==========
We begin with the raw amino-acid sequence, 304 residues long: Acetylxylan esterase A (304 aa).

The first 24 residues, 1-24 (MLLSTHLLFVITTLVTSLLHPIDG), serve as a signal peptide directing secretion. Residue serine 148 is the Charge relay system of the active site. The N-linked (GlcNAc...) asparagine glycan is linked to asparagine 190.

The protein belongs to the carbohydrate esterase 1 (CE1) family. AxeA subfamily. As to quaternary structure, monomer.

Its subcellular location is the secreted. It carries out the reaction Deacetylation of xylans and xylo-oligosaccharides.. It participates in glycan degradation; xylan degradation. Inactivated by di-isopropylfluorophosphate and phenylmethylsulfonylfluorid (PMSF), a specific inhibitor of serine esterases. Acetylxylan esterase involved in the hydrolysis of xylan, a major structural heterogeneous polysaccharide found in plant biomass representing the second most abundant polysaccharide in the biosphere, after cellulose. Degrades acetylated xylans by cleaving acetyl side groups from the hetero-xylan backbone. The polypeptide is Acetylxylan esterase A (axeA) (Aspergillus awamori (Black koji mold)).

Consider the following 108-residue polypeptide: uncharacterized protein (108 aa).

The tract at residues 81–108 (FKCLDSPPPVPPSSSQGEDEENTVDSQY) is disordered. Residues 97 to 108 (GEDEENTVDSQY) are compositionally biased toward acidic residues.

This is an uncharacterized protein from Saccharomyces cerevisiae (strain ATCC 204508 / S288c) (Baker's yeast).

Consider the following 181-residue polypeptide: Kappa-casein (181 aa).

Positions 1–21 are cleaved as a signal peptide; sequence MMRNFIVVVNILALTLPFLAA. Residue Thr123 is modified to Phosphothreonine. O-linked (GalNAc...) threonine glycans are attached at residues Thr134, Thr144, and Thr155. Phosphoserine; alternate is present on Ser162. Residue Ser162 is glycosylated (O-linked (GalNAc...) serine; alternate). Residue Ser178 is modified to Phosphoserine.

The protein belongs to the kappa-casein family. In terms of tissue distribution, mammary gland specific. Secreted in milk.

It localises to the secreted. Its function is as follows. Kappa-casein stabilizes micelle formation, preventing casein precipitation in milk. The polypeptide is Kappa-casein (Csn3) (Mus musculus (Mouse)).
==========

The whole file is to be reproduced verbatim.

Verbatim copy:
We begin with the raw amino-acid sequence, 304 residues long: Acetylxylan esterase A (304 aa).

The first 24 residues, 1-24 (MLLSTHLLFVITTLVTSLLHPIDG), serve as a signal peptide directing secretion. Residue serine 148 is the Charge relay system of the active site. The N-linked (GlcNAc...) asparagine glycan is linked to asparagine 190.

The protein belongs to the carbohydrate esterase 1 (CE1) family. AxeA subfamily. As to quaternary structure, monomer.

Its subcellular location is the secreted. It carries out the reaction Deacetylation of xylans and xylo-oligosaccharides.. It participates in glycan degradation; xylan degradation. Inactivated by di-isopropylfluorophosphate and phenylmethylsulfonylfluorid (PMSF), a specific inhibitor of serine esterases. Acetylxylan esterase involved in the hydrolysis of xylan, a major structural heterogeneous polysaccharide found in plant biomass representing the second most abundant polysaccharide in the biosphere, after cellulose. Degrades acetylated xylans by cleaving acetyl side groups from the hetero-xylan backbone. The polypeptide is Acetylxylan esterase A (axeA) (Aspergillus awamori (Black koji mold)).

Consider the following 108-residue polypeptide: uncharacterized protein (108 aa).

The tract at residues 81–108 (FKCLDSPPPVPPSSSQGEDEENTVDSQY) is disordered. Residues 97 to 108 (GEDEENTVDSQY) are compositionally biased toward acidic residues.

This is an uncharacterized protein from Saccharomyces cerevisiae (strain ATCC 204508 / S288c) (Baker's yeast).

Consider the following 181-residue polypeptide: Kappa-casein (181 aa).

Positions 1–21 are cleaved as a signal peptide; sequence MMRNFIVVVNILALTLPFLAA. Residue Thr123 is modified to Phosphothreonine. O-linked (GalNAc...) threonine glycans are attached at residues Thr134, Thr144, and Thr155. Phosphoserine; alternate is present on Ser162. Residue Ser162 is glycosylated (O-linked (GalNAc...) serine; alternate). Residue Ser178 is modified to Phosphoserine.

The protein belongs to the kappa-casein family. In terms of tissue distribution, mammary gland specific. Secreted in milk.

It localises to the secreted. Its function is as follows. Kappa-casein stabilizes micelle formation, preventing casein precipitation in milk. The polypeptide is Kappa-casein (Csn3) (Mus musculus (Mouse)).